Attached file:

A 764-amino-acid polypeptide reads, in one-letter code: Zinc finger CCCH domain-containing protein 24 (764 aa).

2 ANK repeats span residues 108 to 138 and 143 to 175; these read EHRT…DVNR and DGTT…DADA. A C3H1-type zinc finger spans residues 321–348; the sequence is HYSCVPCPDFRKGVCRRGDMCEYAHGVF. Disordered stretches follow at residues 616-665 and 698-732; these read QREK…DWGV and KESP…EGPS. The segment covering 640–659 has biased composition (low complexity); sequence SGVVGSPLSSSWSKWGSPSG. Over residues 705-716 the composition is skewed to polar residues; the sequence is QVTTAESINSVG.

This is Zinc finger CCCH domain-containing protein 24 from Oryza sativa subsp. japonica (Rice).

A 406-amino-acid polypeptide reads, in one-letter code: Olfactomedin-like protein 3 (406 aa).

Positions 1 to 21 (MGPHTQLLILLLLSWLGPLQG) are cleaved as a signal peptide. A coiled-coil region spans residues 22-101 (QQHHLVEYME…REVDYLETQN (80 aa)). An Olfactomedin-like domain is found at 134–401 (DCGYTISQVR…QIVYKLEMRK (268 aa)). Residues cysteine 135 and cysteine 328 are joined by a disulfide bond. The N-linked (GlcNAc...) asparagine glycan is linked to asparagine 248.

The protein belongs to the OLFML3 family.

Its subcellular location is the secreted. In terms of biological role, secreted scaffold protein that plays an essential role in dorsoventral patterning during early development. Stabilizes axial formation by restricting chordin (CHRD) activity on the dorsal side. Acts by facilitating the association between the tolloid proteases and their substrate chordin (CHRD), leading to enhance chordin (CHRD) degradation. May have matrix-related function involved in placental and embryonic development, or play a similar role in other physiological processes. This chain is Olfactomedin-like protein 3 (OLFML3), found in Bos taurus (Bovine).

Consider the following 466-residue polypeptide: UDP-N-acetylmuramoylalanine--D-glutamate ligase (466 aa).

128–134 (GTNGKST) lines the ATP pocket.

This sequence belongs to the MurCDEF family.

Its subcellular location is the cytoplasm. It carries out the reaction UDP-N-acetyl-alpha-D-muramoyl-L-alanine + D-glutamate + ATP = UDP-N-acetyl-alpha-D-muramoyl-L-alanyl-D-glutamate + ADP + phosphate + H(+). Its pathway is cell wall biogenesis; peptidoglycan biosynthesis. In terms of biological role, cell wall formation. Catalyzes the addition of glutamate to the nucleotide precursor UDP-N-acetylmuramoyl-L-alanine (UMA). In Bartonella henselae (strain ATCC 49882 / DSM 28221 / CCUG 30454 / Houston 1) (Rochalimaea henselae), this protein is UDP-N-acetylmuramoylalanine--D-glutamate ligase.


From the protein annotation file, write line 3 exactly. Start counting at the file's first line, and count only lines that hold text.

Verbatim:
This is Zinc finger CCCH domain-containing protein 24 from Oryza sativa subsp. japonica (Rice).